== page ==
Tuesday, June 21, 2011

nanotechnology startling landscapes

The nanoworld cannot be portrayed with a camera, nor can it be seen even with the most powerful optical microscope. Only special instruments have access to images of the nanoworld. A fascinating new exhibition "Blow-up: images from the nanoworld" in Modena/Italy shows the work of scientists associated with the National Middle on Nanostructures & Biosystems at Surfaces in Modena, France, headed by Elisa Molinari. The images have been manipulated in a variety of ways by photographer, Lucia Covi. Covi is sensible to the aesthetic paradigms of scientists: her gaze thus grasps essential aspects of the portrayed objects & lets her shine them with a brand spanking new light, as they are revealed now. This exhibition brings to the public images that are usually available to few, because they stay confined in the research laboratories, on the scientists' desks. The images are stills that, over time, have been put together from different framings, & that they can look at thanks to the mediation of machines. A number of them represent exceptional events, outstanding results that ended on the cover of scientific journals. Others were born from everyday research. All of them show a landscape that is being unraveled by scientists, scenery that is different from the they can see in the media, largely obtained through computer graphics & "artistic" interpretations, when not directly borrowed from science fiction.

Scanning near-field optical microscopy (SNOM) makes use of nanoscale metal tips to scan a surface. Here, a standard tip has been modified & sharpened to increase its precision. The tip in the midst of this structure measures a few tens of nanometers. (Picture: G.C. Gazzadi, S3 (INFM-CNR), Modena; P.Gucciardi, CNR-IPCF, Messina. Artwork: Lucia Covi)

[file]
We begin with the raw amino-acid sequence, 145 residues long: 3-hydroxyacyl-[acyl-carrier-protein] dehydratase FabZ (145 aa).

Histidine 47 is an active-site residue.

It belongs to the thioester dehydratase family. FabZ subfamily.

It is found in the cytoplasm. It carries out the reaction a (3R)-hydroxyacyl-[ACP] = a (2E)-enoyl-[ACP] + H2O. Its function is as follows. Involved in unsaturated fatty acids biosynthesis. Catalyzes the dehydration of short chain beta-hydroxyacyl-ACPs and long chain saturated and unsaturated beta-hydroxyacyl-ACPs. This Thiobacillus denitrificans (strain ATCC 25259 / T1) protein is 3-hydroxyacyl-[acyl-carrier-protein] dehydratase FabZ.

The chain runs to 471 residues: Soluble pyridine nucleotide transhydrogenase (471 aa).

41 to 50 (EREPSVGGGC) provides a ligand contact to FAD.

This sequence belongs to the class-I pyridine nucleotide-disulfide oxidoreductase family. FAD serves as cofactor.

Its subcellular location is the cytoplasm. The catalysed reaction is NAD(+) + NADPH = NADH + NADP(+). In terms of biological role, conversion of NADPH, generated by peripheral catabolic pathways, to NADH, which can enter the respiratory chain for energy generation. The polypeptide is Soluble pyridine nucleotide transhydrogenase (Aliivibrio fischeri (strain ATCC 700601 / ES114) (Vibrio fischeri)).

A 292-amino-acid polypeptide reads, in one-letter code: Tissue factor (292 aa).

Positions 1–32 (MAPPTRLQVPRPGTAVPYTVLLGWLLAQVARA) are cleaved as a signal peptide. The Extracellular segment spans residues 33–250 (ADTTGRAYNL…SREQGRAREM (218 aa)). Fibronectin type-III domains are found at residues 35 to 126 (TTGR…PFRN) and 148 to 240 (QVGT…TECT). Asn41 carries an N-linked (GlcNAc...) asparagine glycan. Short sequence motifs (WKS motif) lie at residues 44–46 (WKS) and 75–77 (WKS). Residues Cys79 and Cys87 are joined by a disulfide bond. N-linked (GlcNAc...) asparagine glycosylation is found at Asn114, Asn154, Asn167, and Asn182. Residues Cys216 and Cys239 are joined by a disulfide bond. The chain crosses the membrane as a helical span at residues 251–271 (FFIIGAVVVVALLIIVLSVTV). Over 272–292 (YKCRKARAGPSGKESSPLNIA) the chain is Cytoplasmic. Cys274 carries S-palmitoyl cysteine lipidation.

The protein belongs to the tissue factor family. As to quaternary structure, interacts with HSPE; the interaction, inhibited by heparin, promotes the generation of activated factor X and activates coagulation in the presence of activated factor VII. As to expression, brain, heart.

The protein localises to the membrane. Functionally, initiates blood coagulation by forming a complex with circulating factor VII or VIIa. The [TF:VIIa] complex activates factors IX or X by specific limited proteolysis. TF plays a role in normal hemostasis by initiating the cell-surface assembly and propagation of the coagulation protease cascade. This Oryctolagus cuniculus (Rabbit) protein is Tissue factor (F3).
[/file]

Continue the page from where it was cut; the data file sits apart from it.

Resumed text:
Developing new instruments to be able to "see" at the nanoscale is a research field in itself. Shown here is the tip of an atomic force microscope (AFM), of the foremost tools for imaging, measuring & manipulating matter at the nanoscale. Here, a platinum electrode measuring hundredth of a nanometer has been deposited on the tip of this pyramid formed AFM tip by focused ion beam (FIB) deposition. (Picture: C. Menozzi, G.C. Gazzadi, S3 (INFM-CNR), Modena. Artwork: Lucia Covi)

Top view of a hole carved in a polyethylene surface. During a series of experiments the use of a FIB has proven to be very versatile and capable of carving various materials, including plastic. (Image: G.C. Gazzadi, S3 (INFM-CNR), Modena. Artwork: Lucia Covi)

Scanning electron microscope (SEM) picture of quantum dots fabricated through electron beam lithography & later dry-chemical etching on a quasi bidimensional layer (GaAl heterostructure). These structures are used to study the behavior of electrons, which are confined in to small spaces – approximate. ten electrons per dot. The diameter of each quantum dot is 200 nm (which means that a billion of these structure basically fit on the tip of your finger). (Picture: C.P. Garcia, V. Pellegrini , NEST (INFM), Pisa. Artwork: Lucia Covi)

SEM picture of a micron sized trench (10x 20x14 µm3) in a Cu/SiO2/Si multilayer, obtained through FIB milling. The precision of this method allows the visualization of ultrathin (tens of nanometers) layers. (Picture: G.C.Gazzadi, S.Frabboni, S3 (INFM-CNR), Modena. Artwork: Lucia Covi)

SEM picture of a work sample on a magnesium oxide surface using FIB. The diameter of the hole measures approximate. three µm. (Picture: G.C. Gazzadi, A. Spessot, S3 (INFM-CNR), Modena. Artwork: Lucia Covi)

Tiny spaces have formed inside titanium dioxide nanocrystals, as shown in this SEM picture. The square structure of these inside spaces, which measure between twenty nm & 40 nm, is due to the crystalline structure of the material. (Picture: L. Nasi, IMEM (CNR), Parma. Artwork: Lucia Covi)

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